The government has unveiled its public sector pension’s bill in Parliament, claiming it would save £65bn savings over the next 50 years.
The first stage of the Public Services Pensions Bill was published yesterday.
The new pension deal will see workers earn a career average pension, after increased contributions with retirement age linked to the state pension age of 68.
Unions representing nurses and doctors reiterated their opposition to the changes, especially the extension in retirement age.
Royal College of Nursing chief executive and general secretary Peter Carter said: “We have always made it clear that the proposed changes to public sector pensions are of major concern to nurses and healthcare assistants.
“In particular, the number one worry has been the potential prospect of working in a physically demanding job until the age of 68. We remain committed to vigorously opposing this proposal.”
He added: “Asking nurses to continue working until they’re almost 70 is a deeply unpalatable prospect.”
Unite assistant general secretary Gail Cartmail criticised ministers for “steamrollering” the bill through, despite widespread opposition to the pension changes.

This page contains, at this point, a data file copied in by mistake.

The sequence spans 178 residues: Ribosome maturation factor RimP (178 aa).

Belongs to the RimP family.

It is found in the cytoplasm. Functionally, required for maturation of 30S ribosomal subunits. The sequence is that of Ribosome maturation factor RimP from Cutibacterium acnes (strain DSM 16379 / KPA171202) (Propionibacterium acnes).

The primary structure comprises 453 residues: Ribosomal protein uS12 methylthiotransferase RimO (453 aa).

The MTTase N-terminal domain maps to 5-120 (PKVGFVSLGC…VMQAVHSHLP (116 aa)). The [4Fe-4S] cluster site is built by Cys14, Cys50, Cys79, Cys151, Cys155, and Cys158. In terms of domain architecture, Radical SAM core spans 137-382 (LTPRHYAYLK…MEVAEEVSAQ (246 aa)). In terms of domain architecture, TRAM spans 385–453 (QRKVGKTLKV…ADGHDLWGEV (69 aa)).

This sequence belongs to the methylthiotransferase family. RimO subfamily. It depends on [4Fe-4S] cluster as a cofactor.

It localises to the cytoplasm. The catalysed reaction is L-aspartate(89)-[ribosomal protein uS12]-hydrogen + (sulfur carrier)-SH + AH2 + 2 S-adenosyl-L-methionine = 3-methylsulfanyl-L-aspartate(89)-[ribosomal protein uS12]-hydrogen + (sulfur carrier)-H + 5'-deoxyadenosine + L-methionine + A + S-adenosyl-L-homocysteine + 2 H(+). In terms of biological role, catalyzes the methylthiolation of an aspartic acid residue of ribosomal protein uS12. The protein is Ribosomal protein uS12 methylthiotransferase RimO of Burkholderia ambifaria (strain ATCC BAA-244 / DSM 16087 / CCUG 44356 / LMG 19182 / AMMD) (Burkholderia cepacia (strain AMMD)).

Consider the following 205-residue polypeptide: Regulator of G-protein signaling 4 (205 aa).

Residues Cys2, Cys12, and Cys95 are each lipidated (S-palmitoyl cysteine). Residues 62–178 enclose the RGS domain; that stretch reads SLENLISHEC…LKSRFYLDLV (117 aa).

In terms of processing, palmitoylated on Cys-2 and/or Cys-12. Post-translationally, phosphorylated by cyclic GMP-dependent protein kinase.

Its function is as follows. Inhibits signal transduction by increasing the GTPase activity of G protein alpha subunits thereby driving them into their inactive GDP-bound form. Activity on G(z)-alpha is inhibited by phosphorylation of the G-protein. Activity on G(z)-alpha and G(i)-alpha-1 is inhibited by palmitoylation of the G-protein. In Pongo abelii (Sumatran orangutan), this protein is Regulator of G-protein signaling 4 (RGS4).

She said: “Ministers have dressed up their statements to give the impression that their plans for public sector pensions have been universally agreed by the respective workforces. This is simply not true.
“Unite will continue to campaign against this legislation, as it will mean public sector workers paying more, working longer up to the age of 68, and receiving less when they eventually retire.”
Dr Mark Porter, chair of British Medical Association, said: “The NHS scheme underwent major reform only four years ago, and continues to deliver a positive cashflow to the Treasury.
“We will be seeking to propose affordable ways in which the changes can be made fairer, both now and in the longer term.”